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Mortgage Default during the U.S. Mortgage Crisis

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  • THOMAS SCHELKLE

Abstract

Which theory can quantitatively explain the rise in mortgage defaults during the U.S. mortgage crisis? This paper finds that the double‐trigger hypothesis, which attributes mortgage default to the joint occurrence of negative equity and a life event such as unemployment, is consistent with the evidence. By contrast, a traditional frictionless default model strongly overpredicts the increase in default rates. This paper provides microfoundations for double‐trigger behavior in a model where unemployment causes liquidity problems for the borrower. This framework implies that mortgage crises may be mitigated at a lower cost by bailing out borrowers instead of lenders.

Suggested Citation

  • Thomas Schelkle, 2018. "Mortgage Default during the U.S. Mortgage Crisis," Journal of Money, Credit and Banking, Blackwell Publishing, vol. 50(6), pages 1101-1137, September.
  • Handle: RePEc:wly:jmoncb:v:50:y:2018:i:6:p:1101-1137
    DOI: 10.1111/jmcb.12546
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    Cited by:

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    2. Bekiros, Stelios & Nilavongse, Rachatar & Uddin, Gazi Salah, 2020. "Expectation-driven house prices and debt defaults: The effectiveness of monetary and macroprudential policies," Journal of Financial Stability, Elsevier, vol. 49(C).
    3. Christopher L. Foote & Paul S. Willen, 2018. "Mortgage-Default Research and the Recent Foreclosure Crisis," Annual Review of Financial Economics, Annual Reviews, vol. 10(1), pages 59-100, November.
    4. Kristopher Gerardi & Kyle F. Herkenhoff & Lee E. Ohanian & Paul S. Willen, 2018. "Can’t Pay or Won’t Pay? Unemployment, Negative Equity, and Strategic Default," Review of Financial Studies, Society for Financial Studies, vol. 31(3), pages 1098-1131.
    5. Andreas Fuster & Paul S. Willen, 2017. "Payment Size, Negative Equity, and Mortgage Default," American Economic Journal: Economic Policy, American Economic Association, vol. 9(4), pages 167-191, November.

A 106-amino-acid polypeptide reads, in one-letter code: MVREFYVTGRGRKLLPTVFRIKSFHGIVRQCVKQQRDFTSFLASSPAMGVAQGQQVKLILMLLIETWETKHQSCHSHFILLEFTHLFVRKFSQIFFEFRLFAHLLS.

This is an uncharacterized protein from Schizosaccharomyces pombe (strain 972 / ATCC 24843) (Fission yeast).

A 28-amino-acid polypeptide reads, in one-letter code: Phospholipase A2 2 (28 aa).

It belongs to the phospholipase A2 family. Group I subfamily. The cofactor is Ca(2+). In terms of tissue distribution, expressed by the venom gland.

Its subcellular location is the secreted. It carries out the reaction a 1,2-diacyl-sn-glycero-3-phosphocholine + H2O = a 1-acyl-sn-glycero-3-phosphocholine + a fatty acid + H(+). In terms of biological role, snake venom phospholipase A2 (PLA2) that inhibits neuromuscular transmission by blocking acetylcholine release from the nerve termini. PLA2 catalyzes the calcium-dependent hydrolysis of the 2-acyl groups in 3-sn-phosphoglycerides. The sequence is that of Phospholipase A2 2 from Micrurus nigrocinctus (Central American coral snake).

6. Carlos Garriga & Lowell R. Ricketts & Don E. Schlagenhauf, 2017. "The Homeownership Experience of Minorities During the Great Recession," Review, Federal Reserve Bank of St. Louis, vol. 99(1), pages 139-167.
    7. Vaclav Broz & Evzen Kocenda, 2019. "Mortgage-Related Bank Penalties and Systemic Risk Among U.S. Banks," Working Papers IES 2019/25, Charles University Prague, Faculty of Social Sciences, Institute of Economic Studies, revised Sep 2019.
    8. Slaymaker, Rachel & O'Toole, Conor & McQuinn, Kieran & Fahy, Mike, 2018. "Monetary policy normalisation and mortgage arrears in a recovering economy: The case of the Irish residential market," Papers WP613, Economic and Social Research Institute (ESRI).
    9. Aaron Hedlund & Carlos Garriga, 2016. "Mortgage Debt, Consumption, and Illiquid Housing Markets in the Great Recession," 2016 Meeting Papers 1564, Society for Economic Dynamics.
    10. Christopher L. Foote & Lara Loewenstein & Paul S. Willen, 2018. "Technological Innovation in Mortgage Underwriting and the Growth in Credit: 1985-2015," Working Papers (Old Series) 1816, Federal Reserve Bank of Cleveland.
    11. Pavan, Marina & Barreda-Tarrazona, Iván, 2020. "Should I default on my mortgage even if I can pay? Experimental evidence," Journal of Economic Dynamics and Control, Elsevier, vol. 110(C).

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    More about this item

    JEL classification:

    • E21 - Macroeconomics and Monetary Economics - - Consumption, Saving, Production, Employment, and Investment - - - Consumption; Saving; Wealth
    • G21 - Financial Economics - - Financial Institutions and Services - - - Banks; Other Depository Institutions; Micro Finance Institutions; Mortgages
    • D11 - Microeconomics - - Household Behavior - - - Consumer Economics: Theory

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